7. World Report 2019 Rights Trends in Yemen. 2019. Available at: Accessed January 16, 2021.

8. Ali H. Covid-19 and Civil wars in the Arab world: the cases of Syria, Libya and Yemen. Asian Affair. 2020;51(4):838-855.

9. Alsabri M, Alhadheri A, Alsakkaf LM, et al. Conflict and COVID-19 in Yemen: beyond the humanitarian crisis. Global Health. 2021;1(17):83.

10. Mousavi SM, Anjomshoa M. COVID-19 in Yemen: a crisis within crises. Int J Equity Health. 2020;19(1):120.

11. GDP (current US$). 2020. Available at: Accessed January 16, 2021.

12. Our Global COVID-19 Response: 6 Months. 2020. Available at: Accessed January 16, 2021.

13. Physicians (per 1000 people). 2020. Available at: Accessed January 16, 2021.

14. Muftah S, Mackenzie I, Faragher B, et al. Prevalence of chronic suppurative otitis media (CSOM) and associated hearing impairment among school-aged children in Yemen. Oman Medical Journal. 2015;30(5):358-65.

15. Abdo SA, Amood Al-Kamarany M, Alzoubi KH, et al. Primary headache in Yemen: prevalence and common medications used. Neurol Res Int. 2014;2014:808126.

16. Dhabaan G, Chahin A, Buhaish A, et al. COVID-19 pandemic in Yemen: a questionnaire based survey, what do we know?. J Infect Dev Ctries. 2020;14(12):1374-9.

17. Naser WN, Saleem HB. Emergency and disaster management training; knowledge and attitude of Yemeni health professionals- a cross-sectional study. BMC Emerg Med. 2018;18(1):23.

18. Health system in Yemen close to collapse. Bull World Health Organ. 2015;93(10):670-1.

19. Khattab E, Sabbagh A, Aljerian N, et al. Emergency medicine in Saudi Arabia: a century of progress and a bright vision for the future. Int J Emerg Med. 2019;12(1):16.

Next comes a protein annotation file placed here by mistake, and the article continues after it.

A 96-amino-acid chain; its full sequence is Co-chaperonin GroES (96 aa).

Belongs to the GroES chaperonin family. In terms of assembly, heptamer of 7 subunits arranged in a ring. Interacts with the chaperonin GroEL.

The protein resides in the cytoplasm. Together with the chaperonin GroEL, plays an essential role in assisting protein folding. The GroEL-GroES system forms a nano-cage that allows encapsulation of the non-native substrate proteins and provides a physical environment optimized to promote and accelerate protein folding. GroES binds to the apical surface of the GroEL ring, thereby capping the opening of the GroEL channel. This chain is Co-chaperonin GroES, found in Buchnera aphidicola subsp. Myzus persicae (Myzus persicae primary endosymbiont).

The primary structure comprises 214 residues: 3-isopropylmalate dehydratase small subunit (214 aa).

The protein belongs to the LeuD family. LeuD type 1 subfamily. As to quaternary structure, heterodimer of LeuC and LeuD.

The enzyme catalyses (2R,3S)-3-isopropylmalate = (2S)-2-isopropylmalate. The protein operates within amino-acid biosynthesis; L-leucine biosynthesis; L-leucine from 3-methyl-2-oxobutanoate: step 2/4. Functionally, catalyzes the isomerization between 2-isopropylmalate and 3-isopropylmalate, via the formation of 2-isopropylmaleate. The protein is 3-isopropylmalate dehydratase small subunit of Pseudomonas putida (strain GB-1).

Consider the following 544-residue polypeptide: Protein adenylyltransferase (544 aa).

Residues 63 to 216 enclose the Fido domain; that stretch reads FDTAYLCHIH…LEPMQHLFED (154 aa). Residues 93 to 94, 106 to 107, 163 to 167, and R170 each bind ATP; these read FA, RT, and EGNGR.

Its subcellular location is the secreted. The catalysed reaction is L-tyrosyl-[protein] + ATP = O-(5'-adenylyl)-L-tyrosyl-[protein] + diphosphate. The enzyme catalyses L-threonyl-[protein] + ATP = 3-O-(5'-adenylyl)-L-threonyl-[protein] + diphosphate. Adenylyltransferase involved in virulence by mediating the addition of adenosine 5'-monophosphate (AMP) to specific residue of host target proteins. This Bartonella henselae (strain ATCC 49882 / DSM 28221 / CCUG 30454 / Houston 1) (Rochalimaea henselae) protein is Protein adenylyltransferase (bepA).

20. Naser WN, Saleem HB. Emergency and disaster management training; knowledge and attitude of Yemeni health professionals- a cross-sectional study. BMC Emerg Med. 2018;18(1):23.

21. International Activity Report 2020. 2020. Available at: Accessed September 10, 2021.

22. Al-Kindi S. Violence against doctors in Iraq. Lancet. 2014;384(9947):954-5.

23. Abbara A, Orcutt M, Gabbar O. Syria’s lost generation of doctors. BMJ. 2015;350:h3479.

24. Cole J, Alsabri M, Alsakkaf LM, et al. Conflict, collapse and COVID-19. The RUSI Journal. 2021;166(3):10-9.

25. Al-Ademi , Abdullah Dina Abdulljabbar, Al-Harazi Abdulilah Hussein, et al. Al-Shamahy, and Bushra Mohammed Jaadan. Detection of influenza viruses among hospitalized cases suffering from acute respiratory illness (SARI in San’a City, Yemen). J Pharm Res. 2019;4:30-4.

26. Looi MK. Covid-19: Deaths in Yemen are five times global average as healthcare collapses. BMJ. 2020;370:m2997.

27. Al-Subari SMM, Saleem M, Khadka S, et al. COVID-19 pandemic in Yemen. J Karnali Academy of Health Sciences. 2020;3(2):159-63.

28. A tipping point for Yemen’s health system: the impact of COVID-19 in a fragile state. 2020. Available at: Accessed January 16, 2021.

29. Burki T. Yemen health situation “moving from a crisis to a disaster”. Lancet. 2015;385(9978):1609.

30. Dureab F, Al-Awlaqi S, Jahn A. COVID-19 in Yemen: preparedness measures in a fragile state. Lancet Public Health. 2020;5(6):e311.

31. Statement from UNICEF executive Director Anthony Lake and WHO Director-General Margaret chan on the cholera outbreak in Yemen as suspected Cases Exceed 200,000. 2021. Available at: Accessed September 15, 2021.

32. Online event: Crisis and Survival amidst COVID-19 in Yemen. 2020. Available at: Accessed January 16, 2021.

33. Literacy rate, adult total (% of people ages 15 and above) – Yemen, Rep. 2021. Available at: Accessed January 16, 2021.